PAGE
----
Showers and Stag Parties

These parties are both born out of rebellious behavior!


The Bridal Shower began as a solution for brides whose families did not approve of the groom. They were designed as an opportunity for the bride’s friends to “shower” her with gifts and money, therefore providing a dowry that was refused by her father, allowing the couple to begin life comfortably. Even without daddy’s support.


The modern Bachelor Party began in ancient Sparta. The groom’s male family and friends would feast and toast him on the eve of his wedding. These feasts would often turn into quite a raucous event, with Spartan broskis still passed out throughout the village square the next day - during the ceremony.


The Ceremony

Nowadays, the Wedding Arch is one of the most beautiful wedding traditions. Modern trends see arches in a variety of shapes, draped in beautiful fabric, with tons of flowers and vines. We here at Bloom loooooooove wedding arch flowers! Flowers on your arch (or altar) never fail to turn a beautiful ceremony EPIC!


But other than Instagram cred, what’s the point?


In European traditions, the “arch” is meant to be an Arbor – a semi-permanent tunnel-like garden structure, draped with climbing vines and flowers. The tunnel is representative of your new journey as a couple, with the flowers and plants representing fertility and bounty.


In Jewish tradition, the couple marries under a Chuppah. The Chuppah consists of four upright poles, connected by supports, and holding a prayer shawl or cloth. The overall shape symbolizes the home the couple will build together, with the upright poles representing the parents and their efforts in raising up the couple and preparing them for marriage. The prayer shawl represents the shelter and protection found in God. Though flowers on the Chuppah are not a requirement, they create a living tribute to the strength of the marriage to be.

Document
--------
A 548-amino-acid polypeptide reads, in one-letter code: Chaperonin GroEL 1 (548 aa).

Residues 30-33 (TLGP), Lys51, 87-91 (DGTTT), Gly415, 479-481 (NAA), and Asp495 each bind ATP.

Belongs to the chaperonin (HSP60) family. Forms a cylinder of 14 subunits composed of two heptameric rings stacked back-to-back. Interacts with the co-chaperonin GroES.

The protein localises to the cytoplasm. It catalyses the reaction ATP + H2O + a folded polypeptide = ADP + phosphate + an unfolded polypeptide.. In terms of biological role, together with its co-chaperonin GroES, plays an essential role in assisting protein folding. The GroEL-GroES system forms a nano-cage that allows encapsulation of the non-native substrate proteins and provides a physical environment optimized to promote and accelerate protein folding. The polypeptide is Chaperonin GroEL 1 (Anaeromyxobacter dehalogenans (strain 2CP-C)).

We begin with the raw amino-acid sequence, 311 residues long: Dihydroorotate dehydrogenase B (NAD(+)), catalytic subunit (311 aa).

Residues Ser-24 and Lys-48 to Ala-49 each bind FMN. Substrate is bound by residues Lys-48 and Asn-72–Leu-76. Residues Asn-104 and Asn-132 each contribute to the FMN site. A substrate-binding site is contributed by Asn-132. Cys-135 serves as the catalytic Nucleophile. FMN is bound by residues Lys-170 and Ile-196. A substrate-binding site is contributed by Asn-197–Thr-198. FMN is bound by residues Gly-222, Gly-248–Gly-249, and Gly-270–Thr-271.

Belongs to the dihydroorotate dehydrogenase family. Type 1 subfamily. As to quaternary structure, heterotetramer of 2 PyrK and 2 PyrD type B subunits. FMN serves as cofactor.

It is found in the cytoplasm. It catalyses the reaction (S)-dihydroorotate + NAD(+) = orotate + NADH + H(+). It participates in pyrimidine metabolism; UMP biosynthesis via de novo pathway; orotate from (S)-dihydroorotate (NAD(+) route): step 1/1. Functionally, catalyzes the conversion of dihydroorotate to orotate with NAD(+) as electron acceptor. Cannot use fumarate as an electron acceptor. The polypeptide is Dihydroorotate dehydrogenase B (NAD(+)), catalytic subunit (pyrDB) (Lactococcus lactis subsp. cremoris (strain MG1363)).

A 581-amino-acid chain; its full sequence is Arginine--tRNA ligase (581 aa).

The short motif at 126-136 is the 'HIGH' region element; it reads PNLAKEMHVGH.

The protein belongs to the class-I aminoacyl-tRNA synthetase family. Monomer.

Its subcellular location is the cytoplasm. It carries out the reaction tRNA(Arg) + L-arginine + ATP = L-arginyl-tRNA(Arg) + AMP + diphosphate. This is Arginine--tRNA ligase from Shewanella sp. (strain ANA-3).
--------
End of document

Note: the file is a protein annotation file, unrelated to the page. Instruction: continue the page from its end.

A Mandap is often used in Hindu or Jain ceremonies. Traditionally made of wood, this tent-like structure is decorated heavily with offerings to deity of flower garlands, potted plants, ewers and bowls of water, and many, many bells. Similar to the Chuppah, the four pillars of the Mandap represent the parents and their toil in raising the newlyweds.


In Ireland, Wedding Bells frighten away the (you guessed it!) evil spirits that are so heck-bent on destroying your marriage! Their bright, clear ring promises a happy future to the newlyweds. Some Irish brides will even include bells in their wedding bouquet to keep away bad luck.


Rain (or snow!) on your wedding day is a blessing in many cultures! Rain does represent purity, cleansing, and fertility, after all!


The Reception

Tossing the bouquet dates back to 14th Century Europe, when the bride would toss her garter into the crowd. What with so many jilted lovers, angry fathers, evil spirits, dowry thieves, and potential suitors present at weddings of the time, it’s no wonder riots would often break out. The poor groom would have to literally fight for his new bride’s life – as well as his own! Needless to say, this tradition shifted, bringing garter responsibility onto the groom, therefore removing all of that horrible, lecherous temptation that apparently no man could control in himself. The bride then moved her attention to tossing the bouquet, instead. Much safer for everyone. (Watch out for thorns, though!)


So yes, there are some really lovely wedding traditions that are a joy for modern couples to continue. Those lovelies sit right alongside some pretty ridiculous traditions. But let’s face it, the weird ones are just as fun!!!


Let Bloom help you find the right traditions for you! We work hand-in-hand with you as we discover and create your perfect wedding vision. Request a consultation by filling out our form!